Pulitzer Prize winner says that U.S. tax system is in need of repair
David Cay Johnston, a Pulitzer Prize-winning reporter and author, spoke at the In Business Intermountain Accounting Seminar in October 2008 about some of the problems that, he said, have evolved with the U.S. tax system.
Johnston was awarded the 2001 Pulitzer Prize for Beat Reporting, “for his penetrating and enterprising reporting that exposed loopholes and inequities in the U.S. tax code, which was instrumental in bringing about reforms.”
“I have spent more than 40 years as an investigative reporter and that means I’m in the business of looking at things that are not the way they appear to be,” he said.
Johnston, who wrote the books “Free Lunch” and “Perfectly Legal,” said the United States tax system is not what it appears to be. He showed a series of charts demonstrating that the share of national income that is going to the wealthiest Americans has increased dramatically.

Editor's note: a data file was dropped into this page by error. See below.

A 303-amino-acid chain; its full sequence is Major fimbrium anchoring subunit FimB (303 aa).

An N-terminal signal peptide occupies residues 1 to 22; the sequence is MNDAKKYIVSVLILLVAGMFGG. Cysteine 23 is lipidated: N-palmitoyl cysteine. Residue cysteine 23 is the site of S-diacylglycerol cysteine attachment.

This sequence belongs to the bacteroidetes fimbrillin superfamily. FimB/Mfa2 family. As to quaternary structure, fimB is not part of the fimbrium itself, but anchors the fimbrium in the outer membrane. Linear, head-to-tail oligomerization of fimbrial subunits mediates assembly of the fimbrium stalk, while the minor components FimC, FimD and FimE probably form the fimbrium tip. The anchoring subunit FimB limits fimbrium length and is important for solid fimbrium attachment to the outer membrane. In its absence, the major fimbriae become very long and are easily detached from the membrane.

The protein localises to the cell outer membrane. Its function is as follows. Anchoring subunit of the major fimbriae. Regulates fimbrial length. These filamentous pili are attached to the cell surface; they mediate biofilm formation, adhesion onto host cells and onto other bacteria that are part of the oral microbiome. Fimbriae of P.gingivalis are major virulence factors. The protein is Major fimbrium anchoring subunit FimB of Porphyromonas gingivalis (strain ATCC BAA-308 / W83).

Many people think that, “we have a tax system that levies people at the top to benefit people at the bottom,” he said. “What I discovered is, that’s not so.”
After he spoke, Johnston summed up his message.
“Our current economic policies do violence to the most conservative, time-tested principles of markets, taxes and spending policies,” he said. “And if we don’t get out of the sound bites and the myths they have created, it will eventually destroy our country.”